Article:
The history of the stock market is littered with the ashes of glamour stocks that were in a potentially dynamic sector, or had access to an exciting new technology, but were bid up to absurd levels, ultimately causing substantial losses for market participants. 3D printing is the latest example of an industry, which similarly to the Cloud, will grow at an extremely rapid rate for a reasonable period of time into the future. Because the expectations are universally high, the industry as a whole trades at uniquely expensive valuations despite the fact that many of the companies in the industry are negligibly profitable, and the competition is about to pick up considerably. 3D Systems Corporation (DDD) is an example of a highly promotional and acquisitive company that utilizes aggressive accounting practices and a high stock price to grow. Market participants are valuing the stock way too richly and will likely take substantial losses as things play out over the next few years.
At this point in time, 3D printing is largely a corporate endeavor as the scanning models have been quite sophisticated and the printers are expensive. While there is considerable innovation occurring in the types of materials that can now be printed, there are extensive limitations to the practicality of these printers on a widely used basis at this time. At the same time, I believe there is little doubt that many of these issues cannot be resolved in the ensuing decades and 3D printing will gain a great deal of manufacturing market share. There is already demand for rapid prototyping of products so there is little doubt that the industry itself will ultimately become a bastion for profitability and growth. The company has increased its offerings for the consumer but I'm less optimistic that there is a real need for 3D printing at the home, but people once said the same thing about PC's so I'm not claiming to be an oracle on the sector. At current prices and capabilities, I feel confident in saying that 3D printing isn't likely to be consumer story in the near future, as there are only so many plastic key chains and cheesy toys that the consumer can take.
The printing/razorblade business model is incredibly solid, in which the three-dimensional printers rely on consumable materials such as metals, plastics and other composites to create end products. Just like with ink, the higher margins are on the consumables instead of the hardware. 3D is expanding its retail footprint to get more points of distribution for its products. In addition, the company is trying to acquire and develop its own proprietary materials to enhance its competitive position. Proprietary materials and top of the line printers, which can manufacture a variety of different materials, are likely going to be the key ingredients to identifying the winners as this industry progresses.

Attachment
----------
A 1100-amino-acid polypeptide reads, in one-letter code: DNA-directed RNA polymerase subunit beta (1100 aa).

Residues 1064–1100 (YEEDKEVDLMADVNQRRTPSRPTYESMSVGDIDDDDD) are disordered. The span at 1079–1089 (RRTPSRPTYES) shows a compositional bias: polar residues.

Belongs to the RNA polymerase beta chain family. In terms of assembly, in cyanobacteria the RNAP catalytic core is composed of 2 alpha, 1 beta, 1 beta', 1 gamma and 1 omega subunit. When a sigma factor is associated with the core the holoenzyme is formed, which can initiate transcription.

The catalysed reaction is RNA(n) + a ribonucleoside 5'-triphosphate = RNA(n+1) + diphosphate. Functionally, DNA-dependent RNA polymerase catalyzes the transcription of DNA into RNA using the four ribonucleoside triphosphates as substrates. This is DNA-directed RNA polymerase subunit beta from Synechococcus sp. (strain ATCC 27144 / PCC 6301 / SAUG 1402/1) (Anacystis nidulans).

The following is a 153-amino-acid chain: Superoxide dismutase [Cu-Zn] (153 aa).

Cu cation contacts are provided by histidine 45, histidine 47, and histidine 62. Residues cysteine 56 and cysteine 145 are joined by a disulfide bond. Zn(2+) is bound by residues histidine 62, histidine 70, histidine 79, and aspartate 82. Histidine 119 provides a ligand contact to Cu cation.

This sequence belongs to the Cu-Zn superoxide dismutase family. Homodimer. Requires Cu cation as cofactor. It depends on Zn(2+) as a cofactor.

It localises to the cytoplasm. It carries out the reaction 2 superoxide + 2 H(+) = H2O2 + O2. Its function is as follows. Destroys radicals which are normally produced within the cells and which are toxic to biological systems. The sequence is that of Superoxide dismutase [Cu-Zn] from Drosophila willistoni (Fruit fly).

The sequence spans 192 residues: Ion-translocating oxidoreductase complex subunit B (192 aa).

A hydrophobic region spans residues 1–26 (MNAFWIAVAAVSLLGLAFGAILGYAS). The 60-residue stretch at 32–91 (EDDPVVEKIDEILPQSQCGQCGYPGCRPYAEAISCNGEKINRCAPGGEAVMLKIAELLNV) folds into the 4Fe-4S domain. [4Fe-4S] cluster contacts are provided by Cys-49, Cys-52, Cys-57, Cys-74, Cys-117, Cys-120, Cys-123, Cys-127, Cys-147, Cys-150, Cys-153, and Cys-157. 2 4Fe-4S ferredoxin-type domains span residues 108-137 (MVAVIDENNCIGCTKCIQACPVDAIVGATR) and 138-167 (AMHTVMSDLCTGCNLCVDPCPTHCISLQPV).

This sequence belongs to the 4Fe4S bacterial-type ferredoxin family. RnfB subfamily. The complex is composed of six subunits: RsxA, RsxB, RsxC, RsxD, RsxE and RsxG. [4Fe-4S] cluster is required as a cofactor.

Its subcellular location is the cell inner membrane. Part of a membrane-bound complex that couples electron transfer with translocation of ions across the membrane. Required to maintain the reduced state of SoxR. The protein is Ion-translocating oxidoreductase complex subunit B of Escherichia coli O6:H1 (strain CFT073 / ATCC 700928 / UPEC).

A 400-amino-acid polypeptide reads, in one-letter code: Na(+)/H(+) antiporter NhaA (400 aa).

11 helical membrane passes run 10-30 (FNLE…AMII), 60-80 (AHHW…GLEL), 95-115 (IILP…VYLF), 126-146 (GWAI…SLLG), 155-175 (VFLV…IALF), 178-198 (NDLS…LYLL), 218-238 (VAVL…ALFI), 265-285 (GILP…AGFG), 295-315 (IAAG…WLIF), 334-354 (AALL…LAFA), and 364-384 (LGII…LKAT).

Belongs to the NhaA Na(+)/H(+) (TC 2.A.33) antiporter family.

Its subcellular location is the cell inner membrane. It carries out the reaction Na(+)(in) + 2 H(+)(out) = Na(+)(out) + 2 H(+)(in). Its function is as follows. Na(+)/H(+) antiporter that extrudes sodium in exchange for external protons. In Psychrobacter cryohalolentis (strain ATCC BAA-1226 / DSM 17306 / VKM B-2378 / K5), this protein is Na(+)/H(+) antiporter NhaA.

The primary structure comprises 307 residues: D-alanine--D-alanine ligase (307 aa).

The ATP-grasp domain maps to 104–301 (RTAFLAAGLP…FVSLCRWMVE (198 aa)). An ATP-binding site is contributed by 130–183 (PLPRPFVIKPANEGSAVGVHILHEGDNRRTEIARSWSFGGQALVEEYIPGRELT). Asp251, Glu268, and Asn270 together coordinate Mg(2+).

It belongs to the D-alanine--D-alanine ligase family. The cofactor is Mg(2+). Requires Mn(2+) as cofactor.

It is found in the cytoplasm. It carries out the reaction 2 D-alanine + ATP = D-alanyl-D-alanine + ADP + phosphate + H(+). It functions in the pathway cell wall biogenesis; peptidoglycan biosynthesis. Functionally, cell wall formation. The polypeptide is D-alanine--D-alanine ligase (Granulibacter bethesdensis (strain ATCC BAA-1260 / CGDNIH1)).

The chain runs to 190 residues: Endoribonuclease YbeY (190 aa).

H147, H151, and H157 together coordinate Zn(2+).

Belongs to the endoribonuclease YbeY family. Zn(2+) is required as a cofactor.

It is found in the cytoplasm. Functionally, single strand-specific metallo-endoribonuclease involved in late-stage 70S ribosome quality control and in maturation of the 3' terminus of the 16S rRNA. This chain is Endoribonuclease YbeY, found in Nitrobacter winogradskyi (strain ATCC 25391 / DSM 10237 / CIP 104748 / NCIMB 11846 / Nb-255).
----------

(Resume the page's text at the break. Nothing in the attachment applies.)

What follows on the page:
3D Systems has used acquisitions to fund much of its growth and increase in offerings and materials. Most of these acquisitions were very expensive and the companies acquired had little in terms of sales or profits; luckily for 3D Systems the company was able to use its expensive stock as the acquisition currency. I don't blame the company for using its expensive stock as a currency to enhance its competitive position; if at any point the stock were to drop considerably the acquisition binge would halt, since 3D doesn't generate the cash flows necessary to organically expand at the same rate. Also a reduction in 3D's stock price would likely necessitate write-down's on its pricey acquisitions. 3D is intelligent to use its overpriced stock but what I do disagree with is how the company is being valued in the market. Between 2008-2012, 3D Systems had only invested about $280MM in R&D expenditures. Over the first 3 quarters of 2013, the company has invested about $28MM in R&D. As of 9/30/2013, the company had amassed $324MM of Goodwill, highlighting the fact that the company is using acquisitions in lieu of R&D. This is a key thesis in Jim Chanos's bearish positions in Hewlett-Packard (HPQ) and Dell, which has led to tens of $billions in write-downs. Keep in mind that this $324MM is in excess of 1/3rd of 3D Systems book value. Don't be shocked when goodwill write-down's become a real story for 3-D, but the "good" news is that non-GAAP earnings won't reflect any issues.
On October 29th, 3D Systems reported 3rd quarter earnings results for fiscal 2013. Revenue grew 50% to $135.7MM, thanks to a 76% increase in printers and other products revenue and 30% overall organic growth. Net income in the quarter increased by 31% YoY to $17.7MM, or $0.17 per share. Non-GAAP earnings were $0.26 per share for the quarter. 3D printers and other product revenue grew to $59.8MM on a 66% increase in printer sales. Materials revenue growth rate increased to 30% and contributed $33.2MM to revenue for the quarter, while services revenue rose $11.7MM to $42.7MM. Healthcare solutions revenue grew 39% for the quarter, and contributed $16.9MM to total revenue. Consumer products revenue was $13.5MM in the quarter, primarily from printer sales. Consumer products revenue includes the Cube and CubeX printers, print materials and other cubify.com products and services.